This is not good because it would be good to get a distinction.
Additionally I’ve changed jobs two weeks ago. I’m tired, grumpy and need a break. I’ve done the least amount of work for this subject that I’ve done for any of the subjects so far.
It’s hard to keep plugging away tonight when there are things I’d rather do. Surely work-life balance comes into this?
I’ve also really enjoyed this subject. Those of you following me on Twitter will know that it really appeals to my inner geek. What’s not to like? I learned how to develop models to forecast things based on historical data. It’s a shame the real world isn’t more like that. Mind you the real world is like that if you have enough data and the correct model. 😀
I’ve moved on from my role as Divisional Manager – Treco Garden Sheds at Oldfields Holdings Limited. At the end of my two year contract and am very happy with the results we achieved. The Directors’ Operations Review in the Preliminary Final Report to the Australian Stock Exchange for the year ended 30 June 2008 says:
Treco Garden Sheds
The Garden Sheds division performed well. This business is a solid contributor to the Group. This was assisted by the division’s management focus on better manufacturing efficiency. The company congratulates the Management for their Group contribution.
I’d like to thank my team at Treco for all their hard work and support over the last two years. Without them it wouldn’t have been possible to make record divisional EBIT in each of those two years. Thanks to Ian C, George D, Les J, Mario A, as well as my fellow ex-Treco’s Susan R and Brett C.
In manufacturing, I’d like to thank the production team: Tan Dat Ho, Minh, Frank, Ted, Ho, Tan Dat Ha, Suri, Michael T, Noelene, Toni, Neil, Mark, Maurice, Micko, Mick C, and Gabriel.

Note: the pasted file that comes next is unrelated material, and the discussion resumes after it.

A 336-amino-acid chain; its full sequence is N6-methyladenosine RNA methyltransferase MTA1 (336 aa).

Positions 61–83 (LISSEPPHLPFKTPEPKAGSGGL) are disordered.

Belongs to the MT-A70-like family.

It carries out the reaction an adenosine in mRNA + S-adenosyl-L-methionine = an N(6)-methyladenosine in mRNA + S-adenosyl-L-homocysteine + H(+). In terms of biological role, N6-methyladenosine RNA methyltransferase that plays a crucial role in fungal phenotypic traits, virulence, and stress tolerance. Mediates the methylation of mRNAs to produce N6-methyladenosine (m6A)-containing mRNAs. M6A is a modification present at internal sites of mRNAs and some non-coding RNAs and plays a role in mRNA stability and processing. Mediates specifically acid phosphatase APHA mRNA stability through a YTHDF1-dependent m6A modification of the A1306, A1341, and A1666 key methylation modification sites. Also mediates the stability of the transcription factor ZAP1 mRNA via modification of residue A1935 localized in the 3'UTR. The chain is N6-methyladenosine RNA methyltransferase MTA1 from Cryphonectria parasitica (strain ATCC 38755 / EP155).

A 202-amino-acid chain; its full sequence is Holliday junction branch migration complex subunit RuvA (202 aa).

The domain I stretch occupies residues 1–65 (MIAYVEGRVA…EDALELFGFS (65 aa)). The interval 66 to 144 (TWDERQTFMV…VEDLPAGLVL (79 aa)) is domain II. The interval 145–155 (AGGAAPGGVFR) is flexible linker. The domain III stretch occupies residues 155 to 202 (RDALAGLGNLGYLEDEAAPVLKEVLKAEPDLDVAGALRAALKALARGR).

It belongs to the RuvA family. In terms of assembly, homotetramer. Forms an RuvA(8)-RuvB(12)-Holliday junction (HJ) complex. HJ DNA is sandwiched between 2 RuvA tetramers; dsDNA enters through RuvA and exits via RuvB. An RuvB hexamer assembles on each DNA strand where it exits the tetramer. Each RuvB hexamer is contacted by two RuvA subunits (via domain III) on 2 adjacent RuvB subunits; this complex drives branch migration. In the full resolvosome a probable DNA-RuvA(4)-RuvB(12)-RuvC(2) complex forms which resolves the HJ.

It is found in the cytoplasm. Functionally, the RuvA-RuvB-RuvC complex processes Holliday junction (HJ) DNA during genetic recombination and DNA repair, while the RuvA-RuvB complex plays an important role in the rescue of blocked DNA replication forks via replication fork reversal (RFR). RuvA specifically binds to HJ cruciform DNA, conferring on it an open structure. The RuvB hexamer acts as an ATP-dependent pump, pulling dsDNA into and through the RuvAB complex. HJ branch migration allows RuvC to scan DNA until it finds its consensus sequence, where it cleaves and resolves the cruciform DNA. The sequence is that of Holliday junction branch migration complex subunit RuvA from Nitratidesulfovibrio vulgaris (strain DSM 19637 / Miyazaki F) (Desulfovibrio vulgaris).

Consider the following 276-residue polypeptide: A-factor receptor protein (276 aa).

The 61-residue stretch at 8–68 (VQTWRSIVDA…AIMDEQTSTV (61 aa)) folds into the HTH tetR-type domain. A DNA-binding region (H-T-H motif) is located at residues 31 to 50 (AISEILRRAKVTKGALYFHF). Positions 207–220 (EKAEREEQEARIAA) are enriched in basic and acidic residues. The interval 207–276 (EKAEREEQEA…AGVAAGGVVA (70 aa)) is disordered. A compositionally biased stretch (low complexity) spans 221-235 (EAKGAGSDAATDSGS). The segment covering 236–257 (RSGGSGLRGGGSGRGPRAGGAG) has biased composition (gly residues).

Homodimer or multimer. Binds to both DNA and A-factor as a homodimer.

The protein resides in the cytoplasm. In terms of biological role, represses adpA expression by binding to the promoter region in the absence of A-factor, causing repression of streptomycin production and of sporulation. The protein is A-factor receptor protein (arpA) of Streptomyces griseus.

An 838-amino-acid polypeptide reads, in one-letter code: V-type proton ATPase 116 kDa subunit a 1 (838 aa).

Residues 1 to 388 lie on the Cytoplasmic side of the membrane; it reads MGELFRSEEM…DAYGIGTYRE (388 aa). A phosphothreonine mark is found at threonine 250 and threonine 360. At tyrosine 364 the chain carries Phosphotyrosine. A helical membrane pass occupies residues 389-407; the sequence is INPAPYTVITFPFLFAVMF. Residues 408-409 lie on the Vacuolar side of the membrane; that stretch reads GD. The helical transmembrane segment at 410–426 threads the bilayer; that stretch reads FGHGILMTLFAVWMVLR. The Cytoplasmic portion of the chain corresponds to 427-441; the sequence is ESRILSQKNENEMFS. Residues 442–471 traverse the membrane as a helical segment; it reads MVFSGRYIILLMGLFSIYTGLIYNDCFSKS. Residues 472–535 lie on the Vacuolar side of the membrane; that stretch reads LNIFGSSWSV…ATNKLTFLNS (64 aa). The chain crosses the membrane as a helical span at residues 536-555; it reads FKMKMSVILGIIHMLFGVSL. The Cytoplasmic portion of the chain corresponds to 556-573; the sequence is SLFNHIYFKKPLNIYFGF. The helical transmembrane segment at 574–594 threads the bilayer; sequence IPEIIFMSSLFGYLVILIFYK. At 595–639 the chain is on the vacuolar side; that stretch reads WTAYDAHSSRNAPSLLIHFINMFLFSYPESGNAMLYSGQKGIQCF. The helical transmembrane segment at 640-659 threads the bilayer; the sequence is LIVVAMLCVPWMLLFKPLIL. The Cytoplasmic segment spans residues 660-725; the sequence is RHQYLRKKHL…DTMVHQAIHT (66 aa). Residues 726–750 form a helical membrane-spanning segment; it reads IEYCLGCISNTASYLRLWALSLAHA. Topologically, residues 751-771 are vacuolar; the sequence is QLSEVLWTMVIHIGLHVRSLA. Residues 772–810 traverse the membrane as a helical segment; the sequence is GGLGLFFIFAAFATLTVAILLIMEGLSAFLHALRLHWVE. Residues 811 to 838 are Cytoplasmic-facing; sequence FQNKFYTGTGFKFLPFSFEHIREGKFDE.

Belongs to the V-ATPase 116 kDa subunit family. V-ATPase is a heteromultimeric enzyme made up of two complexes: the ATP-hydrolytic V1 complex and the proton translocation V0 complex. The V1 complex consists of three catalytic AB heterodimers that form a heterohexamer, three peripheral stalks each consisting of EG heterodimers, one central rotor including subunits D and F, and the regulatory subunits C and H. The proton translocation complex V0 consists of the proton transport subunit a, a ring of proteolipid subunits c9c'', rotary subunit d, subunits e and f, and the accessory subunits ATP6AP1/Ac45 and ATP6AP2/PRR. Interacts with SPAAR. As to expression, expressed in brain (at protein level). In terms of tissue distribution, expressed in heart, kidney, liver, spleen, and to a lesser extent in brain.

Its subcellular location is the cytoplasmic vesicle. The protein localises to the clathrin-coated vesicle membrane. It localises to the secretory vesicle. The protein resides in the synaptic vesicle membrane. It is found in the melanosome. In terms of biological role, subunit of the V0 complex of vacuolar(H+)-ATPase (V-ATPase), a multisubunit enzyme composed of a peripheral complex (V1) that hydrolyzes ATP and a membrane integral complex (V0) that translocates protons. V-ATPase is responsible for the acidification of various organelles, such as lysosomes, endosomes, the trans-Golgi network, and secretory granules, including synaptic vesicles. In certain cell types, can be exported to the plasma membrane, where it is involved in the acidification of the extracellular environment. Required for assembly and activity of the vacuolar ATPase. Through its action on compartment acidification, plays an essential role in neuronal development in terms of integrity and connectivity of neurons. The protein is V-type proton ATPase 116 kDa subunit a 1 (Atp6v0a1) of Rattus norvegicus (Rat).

What did we do?
- Focused on low hanging fruit, grab what orders we could without huge retooling.
- De-hassle the workflow. We spent time and effort removing obstacles from our processes.
- Use subject matter experts. I didn’t tell them what or how to do it, I set the goal and trusted them to find a way. Then I cheered from the sidelines. This worked for both sales and manufacturing experts
- Use common sense. Just because we’ve always done something doesn’t mean we should still do it. Everyone can ask “why are we doing this?”
I will do a personal WWW/TALA on this over the next month (What Went Well/Take A Look At). Manager Tools podcast by Mike Horstman and Mike Auzenne taught me that acronym.
Anyway on the the next challenge which is with a fast growth firm. More later.
I was wondering that when I was investigating doing an MBA. May bloggers started to post on their experiences but then dried up.
Is the workload so onerous that they can’t find 10-30 minutes in a week to provide the update?
In my case AGSM MBA (Executive) is quite busy – it takes 8-10 hours of study per subject per week. When work gets busy I have to give up my family time or my online time. Sorry guys but my family comes first. Have you heard MBA = Marriage Breakup Academy?
I got a Distinction for my first term course Managing People and Organisations. Yay me! as my youngest daughter would say. More importantly I learned a number of different ways to expand my viewpoint.
My tendancy is to use decision shortcuts to achieve things quickly. While this has served me quite well in my career so far, I can also take some time to ponder or consider the second right answer.
Anyhow on to Data Analysis and Statistical Modelling for Business. Yay stats! Actually the KPI lover in me is really looking forward to this. A more immediate benefit is that I don’t have to work things out from scratch. Over this course I’ll get really good at regression testing and other quantitative skills
So this term I’ve been doing my first Organizational Behavior OB subject: Managing People and Organisations. I’ve received two distinctions so far on the assignments, despite being ridiculously busy at work. Now I have to knuckle down and review in preparation for the coming exams.
The subject matter is exciting and fascinating on both practical and intellectual levels.
Two major aspects for me are “It’s always about leadership” and a model of Compliance < Understanding < Internalisation
I’ll write something on them later.